All right. Now, a lot of people think that you'd need permission, or you need the rights to do a documentary on a known subject. I know the answer to be no, for the most part, depending on what you do with it. So can you talk I'm sure. This has come up. Were you contacted by the CBS film people who are the producers of the new Guillermo del Toro produced narrative feature film version of this?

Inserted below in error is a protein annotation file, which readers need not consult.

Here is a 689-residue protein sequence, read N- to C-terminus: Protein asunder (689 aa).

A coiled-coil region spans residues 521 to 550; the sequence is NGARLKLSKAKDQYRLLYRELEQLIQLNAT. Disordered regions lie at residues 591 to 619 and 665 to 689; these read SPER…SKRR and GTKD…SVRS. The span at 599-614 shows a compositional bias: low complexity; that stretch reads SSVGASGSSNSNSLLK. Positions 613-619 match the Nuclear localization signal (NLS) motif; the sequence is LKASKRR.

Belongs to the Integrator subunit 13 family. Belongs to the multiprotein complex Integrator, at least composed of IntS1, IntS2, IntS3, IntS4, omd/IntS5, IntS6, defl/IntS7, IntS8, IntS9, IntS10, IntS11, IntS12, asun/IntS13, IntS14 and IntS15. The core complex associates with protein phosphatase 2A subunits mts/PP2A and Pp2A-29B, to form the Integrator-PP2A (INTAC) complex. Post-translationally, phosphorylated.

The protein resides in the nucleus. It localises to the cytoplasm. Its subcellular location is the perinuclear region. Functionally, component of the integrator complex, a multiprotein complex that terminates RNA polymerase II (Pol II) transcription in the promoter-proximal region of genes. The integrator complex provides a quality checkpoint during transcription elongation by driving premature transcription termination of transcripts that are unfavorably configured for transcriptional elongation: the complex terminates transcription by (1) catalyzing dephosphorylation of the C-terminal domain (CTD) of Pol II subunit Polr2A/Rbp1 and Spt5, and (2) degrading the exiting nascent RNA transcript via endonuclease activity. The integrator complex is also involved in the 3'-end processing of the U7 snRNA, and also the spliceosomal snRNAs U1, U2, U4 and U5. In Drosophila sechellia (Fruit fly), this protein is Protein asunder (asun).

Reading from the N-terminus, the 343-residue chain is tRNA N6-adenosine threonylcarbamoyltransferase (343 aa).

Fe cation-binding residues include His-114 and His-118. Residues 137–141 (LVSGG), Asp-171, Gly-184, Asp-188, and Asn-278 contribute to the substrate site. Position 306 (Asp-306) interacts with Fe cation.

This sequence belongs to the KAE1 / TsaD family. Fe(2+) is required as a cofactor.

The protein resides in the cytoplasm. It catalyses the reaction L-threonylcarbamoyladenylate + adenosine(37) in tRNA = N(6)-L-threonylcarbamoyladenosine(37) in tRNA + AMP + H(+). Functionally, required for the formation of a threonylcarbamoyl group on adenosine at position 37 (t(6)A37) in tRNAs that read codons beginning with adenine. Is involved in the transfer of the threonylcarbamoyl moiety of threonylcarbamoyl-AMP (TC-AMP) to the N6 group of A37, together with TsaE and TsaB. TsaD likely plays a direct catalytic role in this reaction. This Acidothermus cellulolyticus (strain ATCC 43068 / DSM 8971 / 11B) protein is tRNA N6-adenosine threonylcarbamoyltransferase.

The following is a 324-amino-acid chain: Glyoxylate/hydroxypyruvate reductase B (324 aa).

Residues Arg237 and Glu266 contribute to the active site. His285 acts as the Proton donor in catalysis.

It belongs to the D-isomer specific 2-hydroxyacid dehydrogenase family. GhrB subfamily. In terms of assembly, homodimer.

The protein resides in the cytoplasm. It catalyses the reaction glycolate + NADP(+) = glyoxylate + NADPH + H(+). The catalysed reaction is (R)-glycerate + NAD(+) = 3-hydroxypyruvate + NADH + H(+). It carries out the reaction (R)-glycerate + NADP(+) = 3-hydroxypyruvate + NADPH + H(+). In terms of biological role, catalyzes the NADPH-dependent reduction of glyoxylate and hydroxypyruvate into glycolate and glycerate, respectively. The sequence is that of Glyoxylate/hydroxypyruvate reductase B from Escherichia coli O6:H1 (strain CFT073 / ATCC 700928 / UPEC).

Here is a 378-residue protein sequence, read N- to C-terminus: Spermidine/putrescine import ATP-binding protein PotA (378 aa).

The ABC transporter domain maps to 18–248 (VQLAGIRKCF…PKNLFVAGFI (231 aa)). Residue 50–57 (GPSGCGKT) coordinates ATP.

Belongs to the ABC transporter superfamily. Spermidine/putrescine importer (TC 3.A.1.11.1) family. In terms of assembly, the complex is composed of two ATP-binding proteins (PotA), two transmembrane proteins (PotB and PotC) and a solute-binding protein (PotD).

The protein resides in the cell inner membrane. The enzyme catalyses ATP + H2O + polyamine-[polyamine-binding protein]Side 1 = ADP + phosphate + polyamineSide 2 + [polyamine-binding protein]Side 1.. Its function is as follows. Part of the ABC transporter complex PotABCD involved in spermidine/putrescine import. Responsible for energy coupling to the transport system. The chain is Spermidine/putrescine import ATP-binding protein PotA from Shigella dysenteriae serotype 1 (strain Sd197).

Cody Meirick 16:31